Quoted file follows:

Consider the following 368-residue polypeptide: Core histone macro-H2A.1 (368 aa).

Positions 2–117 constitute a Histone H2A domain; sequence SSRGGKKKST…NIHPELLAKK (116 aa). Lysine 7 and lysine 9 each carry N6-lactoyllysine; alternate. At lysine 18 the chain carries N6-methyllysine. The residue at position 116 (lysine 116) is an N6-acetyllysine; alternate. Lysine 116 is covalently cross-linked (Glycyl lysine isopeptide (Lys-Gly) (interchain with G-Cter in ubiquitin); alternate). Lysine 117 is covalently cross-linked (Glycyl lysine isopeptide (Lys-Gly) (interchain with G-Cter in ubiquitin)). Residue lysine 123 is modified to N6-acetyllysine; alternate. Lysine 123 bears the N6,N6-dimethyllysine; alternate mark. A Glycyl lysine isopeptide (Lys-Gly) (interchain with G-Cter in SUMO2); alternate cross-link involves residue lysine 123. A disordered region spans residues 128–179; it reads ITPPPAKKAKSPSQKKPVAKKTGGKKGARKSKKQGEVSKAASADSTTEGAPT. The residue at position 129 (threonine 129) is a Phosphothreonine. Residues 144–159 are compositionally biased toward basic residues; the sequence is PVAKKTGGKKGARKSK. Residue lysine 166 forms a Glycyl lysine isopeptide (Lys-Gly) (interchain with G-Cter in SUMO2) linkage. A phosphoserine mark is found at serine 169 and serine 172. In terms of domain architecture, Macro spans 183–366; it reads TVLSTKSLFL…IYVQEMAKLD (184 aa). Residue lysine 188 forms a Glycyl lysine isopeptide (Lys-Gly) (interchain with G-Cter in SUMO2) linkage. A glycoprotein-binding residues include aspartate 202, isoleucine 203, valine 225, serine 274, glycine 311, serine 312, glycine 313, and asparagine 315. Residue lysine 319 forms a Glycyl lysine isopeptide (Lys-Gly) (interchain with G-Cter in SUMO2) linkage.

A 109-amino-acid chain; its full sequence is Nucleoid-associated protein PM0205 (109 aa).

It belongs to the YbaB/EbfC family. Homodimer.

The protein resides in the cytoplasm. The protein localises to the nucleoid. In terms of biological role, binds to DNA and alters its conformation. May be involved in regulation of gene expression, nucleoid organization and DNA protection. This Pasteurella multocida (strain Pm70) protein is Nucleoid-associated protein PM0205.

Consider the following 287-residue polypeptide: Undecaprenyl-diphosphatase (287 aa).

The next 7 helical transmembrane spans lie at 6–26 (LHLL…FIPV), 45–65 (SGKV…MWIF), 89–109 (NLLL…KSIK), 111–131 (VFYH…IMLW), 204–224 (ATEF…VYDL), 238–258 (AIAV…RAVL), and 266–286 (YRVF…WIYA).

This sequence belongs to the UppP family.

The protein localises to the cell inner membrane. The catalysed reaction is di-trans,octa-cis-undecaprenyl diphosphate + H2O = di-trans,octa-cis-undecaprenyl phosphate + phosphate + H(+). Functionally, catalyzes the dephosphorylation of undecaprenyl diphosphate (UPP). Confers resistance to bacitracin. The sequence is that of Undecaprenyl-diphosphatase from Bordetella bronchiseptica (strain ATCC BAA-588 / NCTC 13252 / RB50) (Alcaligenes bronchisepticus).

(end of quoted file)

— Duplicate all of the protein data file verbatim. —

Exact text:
Consider the following 368-residue polypeptide: Core histone macro-H2A.1 (368 aa).

Positions 2–117 constitute a Histone H2A domain; sequence SSRGGKKKST…NIHPELLAKK (116 aa). Lysine 7 and lysine 9 each carry N6-lactoyllysine; alternate. At lysine 18 the chain carries N6-methyllysine. The residue at position 116 (lysine 116) is an N6-acetyllysine; alternate. Lysine 116 is covalently cross-linked (Glycyl lysine isopeptide (Lys-Gly) (interchain with G-Cter in ubiquitin); alternate). Lysine 117 is covalently cross-linked (Glycyl lysine isopeptide (Lys-Gly) (interchain with G-Cter in ubiquitin)). Residue lysine 123 is modified to N6-acetyllysine; alternate. Lysine 123 bears the N6,N6-dimethyllysine; alternate mark. A Glycyl lysine isopeptide (Lys-Gly) (interchain with G-Cter in SUMO2); alternate cross-link involves residue lysine 123. A disordered region spans residues 128–179; it reads ITPPPAKKAKSPSQKKPVAKKTGGKKGARKSKKQGEVSKAASADSTTEGAPT. The residue at position 129 (threonine 129) is a Phosphothreonine. Residues 144–159 are compositionally biased toward basic residues; the sequence is PVAKKTGGKKGARKSK. Residue lysine 166 forms a Glycyl lysine isopeptide (Lys-Gly) (interchain with G-Cter in SUMO2) linkage. A phosphoserine mark is found at serine 169 and serine 172. In terms of domain architecture, Macro spans 183–366; it reads TVLSTKSLFL…IYVQEMAKLD (184 aa). Residue lysine 188 forms a Glycyl lysine isopeptide (Lys-Gly) (interchain with G-Cter in SUMO2) linkage. A glycoprotein-binding residues include aspartate 202, isoleucine 203, valine 225, serine 274, glycine 311, serine 312, glycine 313, and asparagine 315. Residue lysine 319 forms a Glycyl lysine isopeptide (Lys-Gly) (interchain with G-Cter in SUMO2) linkage.

A 109-amino-acid chain; its full sequence is Nucleoid-associated protein PM0205 (109 aa).

It belongs to the YbaB/EbfC family. Homodimer.

The protein resides in the cytoplasm. The protein localises to the nucleoid. In terms of biological role, binds to DNA and alters its conformation. May be involved in regulation of gene expression, nucleoid organization and DNA protection. This Pasteurella multocida (strain Pm70) protein is Nucleoid-associated protein PM0205.

Consider the following 287-residue polypeptide: Undecaprenyl-diphosphatase (287 aa).

The next 7 helical transmembrane spans lie at 6–26 (LHLL…FIPV), 45–65 (SGKV…MWIF), 89–109 (NLLL…KSIK), 111–131 (VFYH…IMLW), 204–224 (ATEF…VYDL), 238–258 (AIAV…RAVL), and 266–286 (YRVF…WIYA).

This sequence belongs to the UppP family.

The protein localises to the cell inner membrane. The catalysed reaction is di-trans,octa-cis-undecaprenyl diphosphate + H2O = di-trans,octa-cis-undecaprenyl phosphate + phosphate + H(+). Functionally, catalyzes the dephosphorylation of undecaprenyl diphosphate (UPP). Confers resistance to bacitracin. The sequence is that of Undecaprenyl-diphosphatase from Bordetella bronchiseptica (strain ATCC BAA-588 / NCTC 13252 / RB50) (Alcaligenes bronchisepticus).